Metropolitan News-Enterprise


Monday, March 9, 2009


Page 3


Services Scheduled for James P. Zarifes, Ex-Municipal Court Judge


By a MetNews Staff Writer


Services are scheduled today and tomorrow for former Los Angeles Municipal Court Judge James P. Zarifes, who died Tuesday at the age of 77 after battling Parkinson’s disease.

Zarifes was appointed to the bench in 1991 by then-Gov. George Deukmejian, and served for eight years until retiring after being diagnosed with the disease.

Born in Long Beach to Greek immigrants, Zarifes spoke Greek almost exclusively until entering elementary school, and later graduated from Long Beach Poly High School before going on to study economics at Stanford University on his father’s advice.

He served two years in the U.S. Army in Texas after graduating in 1953, rising from second lieutenant to first lieutenant, and then returned to California to attend law school at Stanford.

Admitted to the State Bar in 1959, Zarifes began his legal career as an associate with the firm of Denio, Hart, Taubman & Simpson. Four years later, he became a solo practitioner, practicing mainly in civil law with some criminal work, and later concentrating on probate practice.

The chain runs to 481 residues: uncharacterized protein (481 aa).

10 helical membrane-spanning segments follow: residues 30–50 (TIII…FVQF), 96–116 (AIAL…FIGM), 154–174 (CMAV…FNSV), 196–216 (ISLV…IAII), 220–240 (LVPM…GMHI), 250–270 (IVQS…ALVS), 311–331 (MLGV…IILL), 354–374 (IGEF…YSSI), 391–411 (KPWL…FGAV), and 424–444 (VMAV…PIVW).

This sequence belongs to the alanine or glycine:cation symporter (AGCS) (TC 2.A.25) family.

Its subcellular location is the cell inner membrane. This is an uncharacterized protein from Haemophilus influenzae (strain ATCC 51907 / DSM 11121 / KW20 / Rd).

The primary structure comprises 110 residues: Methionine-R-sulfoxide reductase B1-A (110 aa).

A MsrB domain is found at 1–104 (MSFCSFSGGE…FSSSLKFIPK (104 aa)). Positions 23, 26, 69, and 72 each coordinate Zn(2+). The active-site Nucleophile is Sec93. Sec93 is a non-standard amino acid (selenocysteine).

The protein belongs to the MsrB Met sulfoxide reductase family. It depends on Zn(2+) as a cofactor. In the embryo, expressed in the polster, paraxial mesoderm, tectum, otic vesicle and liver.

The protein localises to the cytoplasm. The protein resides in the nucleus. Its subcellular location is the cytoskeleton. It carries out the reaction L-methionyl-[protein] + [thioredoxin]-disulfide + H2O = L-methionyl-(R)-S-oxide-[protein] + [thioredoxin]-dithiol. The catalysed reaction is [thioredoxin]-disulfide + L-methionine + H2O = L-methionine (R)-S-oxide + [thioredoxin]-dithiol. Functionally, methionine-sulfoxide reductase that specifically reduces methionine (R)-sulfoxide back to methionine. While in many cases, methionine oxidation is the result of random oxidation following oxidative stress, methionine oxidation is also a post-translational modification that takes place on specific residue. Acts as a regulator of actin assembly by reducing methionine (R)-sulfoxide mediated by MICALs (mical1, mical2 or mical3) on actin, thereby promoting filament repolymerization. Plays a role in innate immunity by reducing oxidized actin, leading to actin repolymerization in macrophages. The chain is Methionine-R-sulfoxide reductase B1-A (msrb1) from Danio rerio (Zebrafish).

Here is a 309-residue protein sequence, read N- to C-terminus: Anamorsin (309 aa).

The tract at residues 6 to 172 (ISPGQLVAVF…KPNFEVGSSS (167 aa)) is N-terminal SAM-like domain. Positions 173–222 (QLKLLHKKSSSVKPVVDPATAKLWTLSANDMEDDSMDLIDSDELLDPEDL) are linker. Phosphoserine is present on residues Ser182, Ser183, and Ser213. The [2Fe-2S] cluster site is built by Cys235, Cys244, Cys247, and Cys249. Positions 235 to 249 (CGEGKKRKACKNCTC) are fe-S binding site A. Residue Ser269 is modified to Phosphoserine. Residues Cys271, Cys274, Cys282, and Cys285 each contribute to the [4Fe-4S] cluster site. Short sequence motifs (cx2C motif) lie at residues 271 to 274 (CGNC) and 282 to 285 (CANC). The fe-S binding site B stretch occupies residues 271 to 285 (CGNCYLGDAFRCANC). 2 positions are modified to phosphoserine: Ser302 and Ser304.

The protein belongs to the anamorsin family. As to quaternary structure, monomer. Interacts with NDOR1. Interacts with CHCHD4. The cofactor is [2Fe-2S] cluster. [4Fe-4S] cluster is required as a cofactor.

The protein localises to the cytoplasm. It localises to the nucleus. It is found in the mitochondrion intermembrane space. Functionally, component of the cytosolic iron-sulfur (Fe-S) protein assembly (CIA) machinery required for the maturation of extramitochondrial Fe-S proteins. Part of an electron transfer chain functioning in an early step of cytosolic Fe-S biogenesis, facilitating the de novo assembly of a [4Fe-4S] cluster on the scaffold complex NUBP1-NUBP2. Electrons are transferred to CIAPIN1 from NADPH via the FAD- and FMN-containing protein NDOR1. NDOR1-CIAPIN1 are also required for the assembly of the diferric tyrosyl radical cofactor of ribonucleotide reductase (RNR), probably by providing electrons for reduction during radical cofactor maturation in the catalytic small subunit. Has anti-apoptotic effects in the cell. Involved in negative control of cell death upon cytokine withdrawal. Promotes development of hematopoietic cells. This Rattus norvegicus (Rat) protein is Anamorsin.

Zarifes’ father, who only completed the fourth grade, reportedly impressed the importance of education on his son at an early age, insisting that Zarifes and his sister attend college. Despite pursuing a career in law, the judge took his father’s advice to heart and served as a trustee on the Long Beach Unified School District Board of Education for 17 years before taking the bench.

He was also involved in several Long Beach clubs, and was voted most outstanding Lions president of 58 Lions Clubs in Southern California in 1970-71.

In a 1991 interview, Zarifes said his father had hoped he would be a senator, while his mother hoped he would become a priest in the Greek Orthodox Church.

He recalled telling his mother after becoming a judge:

“Well, mother, I’m not a senator and I’m not a priest. I’m sort of half way in between. I wear a robe like a priest, but I tell everybody what to do like a senator.”

Zarifes’ son, Peter Zarifes, told the Long Beach Press-Telegram last week that his father’s greatest gift was “his way with words.”

Peter Zarifes recalled:

“He truly cared about the people, and he wanted to touch everyone in a meaningful way…. He was quite selfless. He was a very appreciative person toward the people who touched his life and always looked for the good qualities in all people. He wanted to make an impact and a difference in people’s lives.”

Zarifes is survived by his wife of almost 50 years, Angie, his children Peter (and his wife Tina), Michael and Marina (and her husband John), three grandchildren and his sister, Helen Hansen.

Memorial services are scheduled for tonight at 7 p.m. at the Assumption Greek Orthodox Church, 5761 E. Colorado St., in Long Beach. Funeral services are scheduled for tomorrow at 10 a.m. at Forest Lawn Cypress.

In lieu of flowers, the family requested donations be sent to The Parkinson’s Institute, 1170 Morse Ave., Sunnyvale, CA 94089.


Copyright 2009, Metropolitan News Company